We must discuss nuances of a Green New Deal

Jackson Beckerley

I have heard broad support from friends and colleagues for the “Green New Deal,” which is a resolution passed by the U.S. House of Representa- tives that calls for significant changes in our economic structure to combat the effects of climate change. It aims to bring forth an economy built on sustain- ability and waste neutrality that also brings millions of new jobs. This framework, while broad, is ideal, but it is time we talked about the specifics of what a Green New Deal would actually look like. We can’t just sit around and say “climate change bad, Green New Deal good.” As this is at the moment just a framework, we have to envision the specific policies we want from it.

I have a few specific proposals to build off of this framework, the first of which is the creation of a National Infra- structure Development Admin- istration (NIDA). It is not new knowledge that significant infra- structure such as roads, bridges, water treatment facilities, energy systems and public transporta- tion are decades overdue for major improvements, and that this hurts the economy in the long run. The political process of contracting and of enacting pork barrel leg- islation is painfully slow and costs significant amounts of money. It is time we consider an authority that seeks to employ thousands if not millions to improve and main- tain our infrastructure, to become sustainable and promote economic growth and cooperate closely with communities as well as state and local governments.

It is not widely known in the U.S., but our recycling system is vastly inefficient and not really environmentally-friendly; many different companies in the U.S. have vastly different policies on recycling, a lot of the material is shipped to other countries which burns large amounts of fossil fu- els, many items that people recycle aren’t recyclable. I propose we cre- ate a government-owned recycling corporation, a National Recycling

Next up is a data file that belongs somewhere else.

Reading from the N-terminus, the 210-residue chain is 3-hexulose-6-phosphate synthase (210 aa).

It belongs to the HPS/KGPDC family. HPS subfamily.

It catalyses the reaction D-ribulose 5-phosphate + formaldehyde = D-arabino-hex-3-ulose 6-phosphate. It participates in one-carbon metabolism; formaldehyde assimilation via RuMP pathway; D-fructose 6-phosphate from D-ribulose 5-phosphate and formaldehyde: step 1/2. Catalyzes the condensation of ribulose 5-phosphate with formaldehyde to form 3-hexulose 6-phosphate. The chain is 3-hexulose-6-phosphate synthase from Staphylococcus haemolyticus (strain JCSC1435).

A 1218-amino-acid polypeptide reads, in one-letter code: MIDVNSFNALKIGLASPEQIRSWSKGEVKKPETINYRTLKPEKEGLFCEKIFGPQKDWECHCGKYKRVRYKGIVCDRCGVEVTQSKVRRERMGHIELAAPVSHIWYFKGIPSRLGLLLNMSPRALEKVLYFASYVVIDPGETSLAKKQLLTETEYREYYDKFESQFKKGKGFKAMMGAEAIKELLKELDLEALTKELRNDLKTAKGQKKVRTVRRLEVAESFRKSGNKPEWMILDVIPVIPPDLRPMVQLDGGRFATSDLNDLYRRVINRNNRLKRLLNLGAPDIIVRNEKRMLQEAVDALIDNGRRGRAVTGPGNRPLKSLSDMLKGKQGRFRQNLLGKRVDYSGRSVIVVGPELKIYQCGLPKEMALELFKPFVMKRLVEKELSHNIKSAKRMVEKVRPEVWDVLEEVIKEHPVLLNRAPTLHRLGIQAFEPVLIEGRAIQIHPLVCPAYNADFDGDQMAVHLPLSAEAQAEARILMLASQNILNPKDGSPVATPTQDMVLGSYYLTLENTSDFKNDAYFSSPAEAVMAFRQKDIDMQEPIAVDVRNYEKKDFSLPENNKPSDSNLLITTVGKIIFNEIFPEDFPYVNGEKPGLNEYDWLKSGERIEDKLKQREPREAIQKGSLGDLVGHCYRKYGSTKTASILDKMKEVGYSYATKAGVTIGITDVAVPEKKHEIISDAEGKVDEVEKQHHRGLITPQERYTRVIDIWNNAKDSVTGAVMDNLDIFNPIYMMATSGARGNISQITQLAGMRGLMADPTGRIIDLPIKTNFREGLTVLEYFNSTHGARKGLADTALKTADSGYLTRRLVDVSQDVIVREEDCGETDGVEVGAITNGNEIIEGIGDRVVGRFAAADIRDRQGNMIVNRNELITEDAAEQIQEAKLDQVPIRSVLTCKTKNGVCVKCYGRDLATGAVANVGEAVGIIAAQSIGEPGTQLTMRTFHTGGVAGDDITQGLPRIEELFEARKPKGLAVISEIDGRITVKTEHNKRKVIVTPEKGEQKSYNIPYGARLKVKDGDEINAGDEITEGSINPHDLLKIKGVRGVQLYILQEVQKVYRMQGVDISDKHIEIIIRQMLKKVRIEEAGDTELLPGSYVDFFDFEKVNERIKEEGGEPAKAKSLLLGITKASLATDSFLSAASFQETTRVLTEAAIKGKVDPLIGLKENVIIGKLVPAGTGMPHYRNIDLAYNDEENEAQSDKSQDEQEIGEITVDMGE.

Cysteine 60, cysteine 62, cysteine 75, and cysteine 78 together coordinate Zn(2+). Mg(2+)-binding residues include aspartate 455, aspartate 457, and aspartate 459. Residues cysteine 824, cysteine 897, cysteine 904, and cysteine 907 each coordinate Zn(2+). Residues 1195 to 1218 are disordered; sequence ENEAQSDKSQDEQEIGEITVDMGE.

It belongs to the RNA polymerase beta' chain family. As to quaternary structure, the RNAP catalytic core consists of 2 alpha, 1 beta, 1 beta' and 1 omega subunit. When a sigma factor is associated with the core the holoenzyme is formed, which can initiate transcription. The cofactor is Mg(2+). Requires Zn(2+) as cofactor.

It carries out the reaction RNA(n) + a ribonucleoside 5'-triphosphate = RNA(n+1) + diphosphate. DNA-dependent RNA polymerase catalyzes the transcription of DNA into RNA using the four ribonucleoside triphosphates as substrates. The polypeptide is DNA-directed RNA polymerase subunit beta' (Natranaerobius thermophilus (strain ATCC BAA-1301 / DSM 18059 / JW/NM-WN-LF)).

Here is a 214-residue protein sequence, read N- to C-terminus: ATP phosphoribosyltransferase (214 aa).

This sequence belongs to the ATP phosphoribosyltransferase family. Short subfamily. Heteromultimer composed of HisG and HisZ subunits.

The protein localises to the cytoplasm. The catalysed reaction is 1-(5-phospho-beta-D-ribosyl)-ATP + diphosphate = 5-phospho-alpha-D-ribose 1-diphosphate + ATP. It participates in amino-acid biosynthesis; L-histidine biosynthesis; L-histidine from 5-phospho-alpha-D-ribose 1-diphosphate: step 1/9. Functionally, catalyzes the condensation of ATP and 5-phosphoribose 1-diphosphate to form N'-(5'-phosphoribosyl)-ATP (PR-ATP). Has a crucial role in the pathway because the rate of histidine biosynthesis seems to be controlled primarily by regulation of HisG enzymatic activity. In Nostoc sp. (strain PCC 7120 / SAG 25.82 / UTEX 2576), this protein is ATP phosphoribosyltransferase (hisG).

Corporation (NRC). Its goal would be to create a more streamlined re- cycling process and develop recy- cling facilities in the country. This would employ large numbers of people, give back material in good condition to companies after clean- ing and sell it back at a rate lower than the company would buy new material. It can also work with companies to create new material for buildings or other items and make revenue that way and (possi- bly) require small fees for business- es or houses that use the bins and services. Also, a national compost- ing component should be created to process used food into low cost compost for farmers. We should also consider having the U.S. De- partment of Agriculture assist in helping farmers employ more cost efficient and environmentally -friendly methods such as polycul- tures of crops and move away from industrial agriculture which has been harmful to workers, the envi- ronment and public health.

I also propose we create a sys- tem of low- or no-interest green loans or grants through the feder- al or state governments. Business- es, farmers, local governments and homes that want to make their spaces more environmentally- friendly can apply for a green loan with a description of how they will use the money to make their opera- tions or homes more sustainable.

Future presidents should establish at the executive level a National Environ- mental Policy Coun- ciltoadvisethemon environmental issues and it should be com- prised of scientists, experts and government agency leaders to enact new regulations and to pro- pose new legislation to Congress on a wide array of environmental issues and how they affect certain populations.

These are a few of the ideas I have of what a Green New Deal would look like. Of course, I be- lieve some others out there may disagree or have more ideas. I think it is time we discuss the nu- ances of a Green New Deal for our future.

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